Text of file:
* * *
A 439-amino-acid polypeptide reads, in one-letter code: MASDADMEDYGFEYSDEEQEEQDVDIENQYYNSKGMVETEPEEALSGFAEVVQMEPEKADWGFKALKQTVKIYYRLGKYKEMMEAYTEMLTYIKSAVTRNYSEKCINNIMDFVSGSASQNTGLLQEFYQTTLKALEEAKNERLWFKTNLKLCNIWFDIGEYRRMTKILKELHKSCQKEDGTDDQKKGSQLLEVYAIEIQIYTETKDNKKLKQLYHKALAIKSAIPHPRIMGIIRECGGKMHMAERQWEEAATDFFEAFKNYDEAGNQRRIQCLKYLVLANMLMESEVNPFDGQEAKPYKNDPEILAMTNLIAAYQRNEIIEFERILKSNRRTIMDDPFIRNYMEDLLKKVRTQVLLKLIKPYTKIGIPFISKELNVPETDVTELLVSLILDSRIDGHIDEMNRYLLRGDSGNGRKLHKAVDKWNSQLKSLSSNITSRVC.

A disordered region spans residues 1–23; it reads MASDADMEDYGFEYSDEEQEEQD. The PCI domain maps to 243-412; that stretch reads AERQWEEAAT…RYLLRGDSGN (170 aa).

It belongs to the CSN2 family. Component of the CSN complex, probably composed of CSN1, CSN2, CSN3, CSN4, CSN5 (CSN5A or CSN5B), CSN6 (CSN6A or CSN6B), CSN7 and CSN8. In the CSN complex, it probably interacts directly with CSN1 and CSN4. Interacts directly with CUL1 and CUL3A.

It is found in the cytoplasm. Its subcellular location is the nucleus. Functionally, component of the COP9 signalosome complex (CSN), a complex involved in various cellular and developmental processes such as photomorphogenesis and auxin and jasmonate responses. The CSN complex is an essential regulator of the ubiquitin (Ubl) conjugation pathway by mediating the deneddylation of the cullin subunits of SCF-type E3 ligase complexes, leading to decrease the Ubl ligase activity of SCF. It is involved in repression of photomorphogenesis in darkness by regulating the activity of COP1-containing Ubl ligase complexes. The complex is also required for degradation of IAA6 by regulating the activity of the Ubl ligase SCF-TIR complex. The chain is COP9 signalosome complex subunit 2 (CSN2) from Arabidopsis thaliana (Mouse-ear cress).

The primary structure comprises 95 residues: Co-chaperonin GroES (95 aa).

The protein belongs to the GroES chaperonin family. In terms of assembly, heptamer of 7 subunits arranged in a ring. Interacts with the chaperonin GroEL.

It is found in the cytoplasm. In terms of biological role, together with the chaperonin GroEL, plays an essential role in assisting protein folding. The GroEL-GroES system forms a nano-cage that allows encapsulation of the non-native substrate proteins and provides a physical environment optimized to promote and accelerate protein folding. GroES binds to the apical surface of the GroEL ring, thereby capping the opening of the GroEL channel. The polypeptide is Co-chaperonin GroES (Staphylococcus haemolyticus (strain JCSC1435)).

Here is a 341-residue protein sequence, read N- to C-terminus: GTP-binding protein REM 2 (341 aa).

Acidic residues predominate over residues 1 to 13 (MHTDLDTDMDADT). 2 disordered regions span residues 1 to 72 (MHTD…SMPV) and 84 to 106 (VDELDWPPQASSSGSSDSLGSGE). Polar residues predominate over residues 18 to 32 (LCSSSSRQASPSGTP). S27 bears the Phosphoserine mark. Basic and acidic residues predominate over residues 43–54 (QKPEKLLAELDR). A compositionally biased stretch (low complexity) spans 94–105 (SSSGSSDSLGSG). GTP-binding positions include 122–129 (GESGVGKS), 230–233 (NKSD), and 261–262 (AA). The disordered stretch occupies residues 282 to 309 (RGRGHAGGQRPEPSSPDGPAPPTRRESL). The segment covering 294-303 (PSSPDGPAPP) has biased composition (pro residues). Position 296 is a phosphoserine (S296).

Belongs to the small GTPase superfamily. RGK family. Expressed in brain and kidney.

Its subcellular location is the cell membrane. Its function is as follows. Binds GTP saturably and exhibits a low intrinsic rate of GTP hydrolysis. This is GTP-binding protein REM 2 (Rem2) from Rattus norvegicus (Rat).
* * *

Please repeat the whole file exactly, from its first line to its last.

A 439-amino-acid polypeptide reads, in one-letter code: MASDADMEDYGFEYSDEEQEEQDVDIENQYYNSKGMVETEPEEALSGFAEVVQMEPEKADWGFKALKQTVKIYYRLGKYKEMMEAYTEMLTYIKSAVTRNYSEKCINNIMDFVSGSASQNTGLLQEFYQTTLKALEEAKNERLWFKTNLKLCNIWFDIGEYRRMTKILKELHKSCQKEDGTDDQKKGSQLLEVYAIEIQIYTETKDNKKLKQLYHKALAIKSAIPHPRIMGIIRECGGKMHMAERQWEEAATDFFEAFKNYDEAGNQRRIQCLKYLVLANMLMESEVNPFDGQEAKPYKNDPEILAMTNLIAAYQRNEIIEFERILKSNRRTIMDDPFIRNYMEDLLKKVRTQVLLKLIKPYTKIGIPFISKELNVPETDVTELLVSLILDSRIDGHIDEMNRYLLRGDSGNGRKLHKAVDKWNSQLKSLSSNITSRVC.

A disordered region spans residues 1–23; it reads MASDADMEDYGFEYSDEEQEEQD. The PCI domain maps to 243-412; that stretch reads AERQWEEAAT…RYLLRGDSGN (170 aa).

It belongs to the CSN2 family. Component of the CSN complex, probably composed of CSN1, CSN2, CSN3, CSN4, CSN5 (CSN5A or CSN5B), CSN6 (CSN6A or CSN6B), CSN7 and CSN8. In the CSN complex, it probably interacts directly with CSN1 and CSN4. Interacts directly with CUL1 and CUL3A.

It is found in the cytoplasm. Its subcellular location is the nucleus. Functionally, component of the COP9 signalosome complex (CSN), a complex involved in various cellular and developmental processes such as photomorphogenesis and auxin and jasmonate responses. The CSN complex is an essential regulator of the ubiquitin (Ubl) conjugation pathway by mediating the deneddylation of the cullin subunits of SCF-type E3 ligase complexes, leading to decrease the Ubl ligase activity of SCF. It is involved in repression of photomorphogenesis in darkness by regulating the activity of COP1-containing Ubl ligase complexes. The complex is also required for degradation of IAA6 by regulating the activity of the Ubl ligase SCF-TIR complex. The chain is COP9 signalosome complex subunit 2 (CSN2) from Arabidopsis thaliana (Mouse-ear cress).

The primary structure comprises 95 residues: Co-chaperonin GroES (95 aa).

The protein belongs to the GroES chaperonin family. In terms of assembly, heptamer of 7 subunits arranged in a ring. Interacts with the chaperonin GroEL.

It is found in the cytoplasm. In terms of biological role, together with the chaperonin GroEL, plays an essential role in assisting protein folding. The GroEL-GroES system forms a nano-cage that allows encapsulation of the non-native substrate proteins and provides a physical environment optimized to promote and accelerate protein folding. GroES binds to the apical surface of the GroEL ring, thereby capping the opening of the GroEL channel. The polypeptide is Co-chaperonin GroES (Staphylococcus haemolyticus (strain JCSC1435)).

Here is a 341-residue protein sequence, read N- to C-terminus: GTP-binding protein REM 2 (341 aa).

Acidic residues predominate over residues 1 to 13 (MHTDLDTDMDADT). 2 disordered regions span residues 1 to 72 (MHTD…SMPV) and 84 to 106 (VDELDWPPQASSSGSSDSLGSGE). Polar residues predominate over residues 18 to 32 (LCSSSSRQASPSGTP). S27 bears the Phosphoserine mark. Basic and acidic residues predominate over residues 43–54 (QKPEKLLAELDR). A compositionally biased stretch (low complexity) spans 94–105 (SSSGSSDSLGSG). GTP-binding positions include 122–129 (GESGVGKS), 230–233 (NKSD), and 261–262 (AA). The disordered stretch occupies residues 282 to 309 (RGRGHAGGQRPEPSSPDGPAPPTRRESL). The segment covering 294-303 (PSSPDGPAPP) has biased composition (pro residues). Position 296 is a phosphoserine (S296).

Belongs to the small GTPase superfamily. RGK family. Expressed in brain and kidney.

Its subcellular location is the cell membrane. Its function is as follows. Binds GTP saturably and exhibits a low intrinsic rate of GTP hydrolysis. This is GTP-binding protein REM 2 (Rem2) from Rattus norvegicus (Rat).